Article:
# How does wing shape impact shock structure?

I am trying to understand what the 3D shock structure would be for a wing in supersonic flow. Suppose we have a wing which is made of double-wedge airfoil cross-sections.

If we view the shock structure over the airfoil (side view), it would look like so:

Now, if we look at the top view, we would see the following structure (top view):

Questions:

1. Is the shock seen in the side view (airfoil shock structure) related to the one seen in the top view?
2. How would the shock structure change if the airfoil is kept the same but the wing is swept more? (If you can show some 3D plots for the shock structure, it would really be helpful!)
3. Can you explain what determines the shock angles in this picture (is it sweep or airfoil shape or both - and which is more dominant)?

Is the shock seen in the side view (airfoil shock structure) related to the one seen in the top view?

No, not at all. The first picture (side view airfoil) shows an unswept wing in supersonic flow and is not very precise. The shock angles of the LE shock and the TE shock should be identical.

The second picture (top view wing) shows a swept wing at bit above the speed of sound (almost half the speed in the first picture). Here, the flow pattern around the airfoil is fully subsonic (that's why the wing is swept!) and only its most forward tip will cause a shock which is almost straight because flow speed is only a bit higher than the speed of sound.

How would the shock structure change if the airfoil is kept the same but the wing is swept more? (If you can show some 3D plots for the shock structure, it would really be helpful!)

That depends on the ratio between speed and sweep angle. As long as the sweep angle exceeds the shock angle, flow around the airfoil behaves like in the subsonic case with a stagnation line, flow around the round leading edge and no bow shock or expansion fans. When the shock angle is greater, the airfoil will show a flow pattern like in the top picture. Sorry, no fancy 3D plots!

Can you explain what determines the shock angles in this picture (is it sweep or airfoil shape or both - and which is more dominant)?

The first and foremost factor for the shock angle is speed. Mach 1 will cause a straight shock and higher speeds will bend the shock backwards into an oblique shock with a shock angle $$\varphi$$ according to the equation $$\varphi = arccos\left(\frac{1}{Ma}\right)$$ This angle will become smaller with increasing bluntness of the body causing it.

Shock angle diagram (from Wikipedia, source). The caption is: This chart shows the oblique shock angle, β, as a function of the corner angle, θ, for a few constant M1 lines. The red line separates the strong and weak solutions. The blue line represents the point when the downstream Mach number becomes sonic. The chart […] is valid for an ideal diatomic gas.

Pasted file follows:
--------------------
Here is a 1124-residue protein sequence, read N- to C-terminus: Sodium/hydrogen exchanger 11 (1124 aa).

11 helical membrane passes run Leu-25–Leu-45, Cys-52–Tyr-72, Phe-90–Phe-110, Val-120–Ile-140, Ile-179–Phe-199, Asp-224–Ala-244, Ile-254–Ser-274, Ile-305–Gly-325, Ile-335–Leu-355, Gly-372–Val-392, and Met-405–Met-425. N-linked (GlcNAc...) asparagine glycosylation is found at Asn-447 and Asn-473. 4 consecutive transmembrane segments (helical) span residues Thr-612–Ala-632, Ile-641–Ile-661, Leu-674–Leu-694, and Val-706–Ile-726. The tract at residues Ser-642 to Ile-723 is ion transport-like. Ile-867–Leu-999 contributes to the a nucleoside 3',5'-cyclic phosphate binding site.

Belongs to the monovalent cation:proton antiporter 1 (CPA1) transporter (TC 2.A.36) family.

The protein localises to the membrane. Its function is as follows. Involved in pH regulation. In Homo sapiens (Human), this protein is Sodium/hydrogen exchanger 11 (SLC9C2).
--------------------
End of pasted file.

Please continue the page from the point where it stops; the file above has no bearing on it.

Explanation: M1 = Mach number ahead of the shock, M2 = Mach number past the shock. β is the half cone angle such that β + $$\varphi$$ = 90°.

Consequently, the angle of the shocks emanating from that T-38 show that it flies at around Mach 1.09. In Schlieren images like this darker areas indicate higher density and lighter ones lower density. The two dark lines coming from the fuselage tip and engine exhausts are the two compression shocks which are audible as a double boom when a supersonic aircraft passes overhead.

• If we look at the picture of the wing from the top view, we see that the sweep causes the supersonic free stream to turn through a finite angle (specifically, the sweep angle). Since a supersonic flow turned in on itself generates a shock wave, can you explain why the sweep angle would not change the shock which emanates from the leading edge of the wing? Basically, why is the shock angle determined by the formula you gave (for Phi) (which is indep on sweep angle) and not by the graph you showed? Jul 12, 2020 at 19:59
• @NickHill "we see that the sweep causes the supersonic free stream to turn through a finite angle" – do we? That drawing isn't very helpful. The Schlieren photo with the T-38 is much better and here you see the shock angle and can use it to directly determine speed. The bow shock has a slightly rounded tip. The local angle close to the nose is what can be read from the diagram, the far-field angle is given in the formula. Jul 13, 2020 at 1:55
• Suppose we have a flying wing with a certain sweep angle (lambda). Would the shock emanating from the apex depend on lambda at all? I'm just a little confused by why the shock angle would not be changing if the flow is changing direction starting at the apex of the wing and is being turned in on itself. Should this flow turning not create a shock wave that depends on lambda? Jul 14, 2020 at 2:18
• @NickHill: How should that work? Pressure changes travel with the speed of sound, so any change to the air cannot happen ahead of the shock front, independent of what comes after the apex as long as Lambda is larger than the Mach cone. There simply is no way the wing can change the shock angle as long as sweep prevents it from doing so. Jul 14, 2020 at 3:44
• I clarified my question further here: aviation.stackexchange.com/questions/79593/… Jul 17, 2020 at 14:33